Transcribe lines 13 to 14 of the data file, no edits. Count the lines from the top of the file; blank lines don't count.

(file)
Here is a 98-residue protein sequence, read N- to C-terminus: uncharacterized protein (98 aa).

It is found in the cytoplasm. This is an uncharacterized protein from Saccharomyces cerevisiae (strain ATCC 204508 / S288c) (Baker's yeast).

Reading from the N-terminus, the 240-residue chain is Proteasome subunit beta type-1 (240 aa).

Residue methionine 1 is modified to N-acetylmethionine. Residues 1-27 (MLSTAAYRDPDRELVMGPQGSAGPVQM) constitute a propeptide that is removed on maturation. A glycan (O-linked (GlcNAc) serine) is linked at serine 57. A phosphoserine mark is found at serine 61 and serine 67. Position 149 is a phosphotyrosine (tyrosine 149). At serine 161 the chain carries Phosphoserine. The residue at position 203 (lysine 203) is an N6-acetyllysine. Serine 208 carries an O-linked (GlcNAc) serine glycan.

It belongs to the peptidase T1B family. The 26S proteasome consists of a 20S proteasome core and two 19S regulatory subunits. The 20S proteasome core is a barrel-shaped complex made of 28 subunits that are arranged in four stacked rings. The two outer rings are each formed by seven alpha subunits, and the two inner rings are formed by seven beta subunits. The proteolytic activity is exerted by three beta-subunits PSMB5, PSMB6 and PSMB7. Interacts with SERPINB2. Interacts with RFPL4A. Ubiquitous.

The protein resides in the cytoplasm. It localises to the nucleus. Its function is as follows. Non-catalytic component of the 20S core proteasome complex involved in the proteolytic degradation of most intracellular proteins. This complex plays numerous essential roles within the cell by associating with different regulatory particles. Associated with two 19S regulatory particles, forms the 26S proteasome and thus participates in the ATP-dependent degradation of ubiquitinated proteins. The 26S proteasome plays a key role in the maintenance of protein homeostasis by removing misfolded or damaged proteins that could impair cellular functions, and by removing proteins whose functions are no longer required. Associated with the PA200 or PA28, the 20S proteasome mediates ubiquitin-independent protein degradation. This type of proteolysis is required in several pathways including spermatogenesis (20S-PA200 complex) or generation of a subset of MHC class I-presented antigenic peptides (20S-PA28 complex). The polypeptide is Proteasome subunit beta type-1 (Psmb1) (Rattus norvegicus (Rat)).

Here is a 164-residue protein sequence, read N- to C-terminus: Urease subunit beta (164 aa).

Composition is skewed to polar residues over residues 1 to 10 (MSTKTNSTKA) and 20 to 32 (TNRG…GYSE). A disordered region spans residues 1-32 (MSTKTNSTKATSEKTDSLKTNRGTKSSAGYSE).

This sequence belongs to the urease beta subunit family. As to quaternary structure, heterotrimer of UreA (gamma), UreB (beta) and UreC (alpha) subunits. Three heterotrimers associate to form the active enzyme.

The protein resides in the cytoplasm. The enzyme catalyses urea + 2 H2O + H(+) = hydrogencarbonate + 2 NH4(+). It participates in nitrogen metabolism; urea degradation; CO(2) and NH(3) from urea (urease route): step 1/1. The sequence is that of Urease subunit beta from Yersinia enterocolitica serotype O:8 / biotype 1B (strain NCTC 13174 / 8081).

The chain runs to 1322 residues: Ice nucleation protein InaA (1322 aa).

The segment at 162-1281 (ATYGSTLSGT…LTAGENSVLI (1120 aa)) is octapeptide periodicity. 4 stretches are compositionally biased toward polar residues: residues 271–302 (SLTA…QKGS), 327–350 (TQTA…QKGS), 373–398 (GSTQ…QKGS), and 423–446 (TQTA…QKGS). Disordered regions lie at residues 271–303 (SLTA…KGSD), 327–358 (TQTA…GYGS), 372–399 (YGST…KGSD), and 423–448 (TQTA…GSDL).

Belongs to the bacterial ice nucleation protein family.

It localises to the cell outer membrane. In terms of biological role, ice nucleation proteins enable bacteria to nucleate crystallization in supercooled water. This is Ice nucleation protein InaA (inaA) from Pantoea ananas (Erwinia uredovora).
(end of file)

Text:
Belongs to the bacterial ice nucleation protein family.

It localises to the cell outer membrane. In terms of biological role, ice nucleation proteins enable bacteria to nucleate crystallization in supercooled water. This is Ice nucleation protein InaA (inaA) from Pantoea ananas (Erwinia uredovora).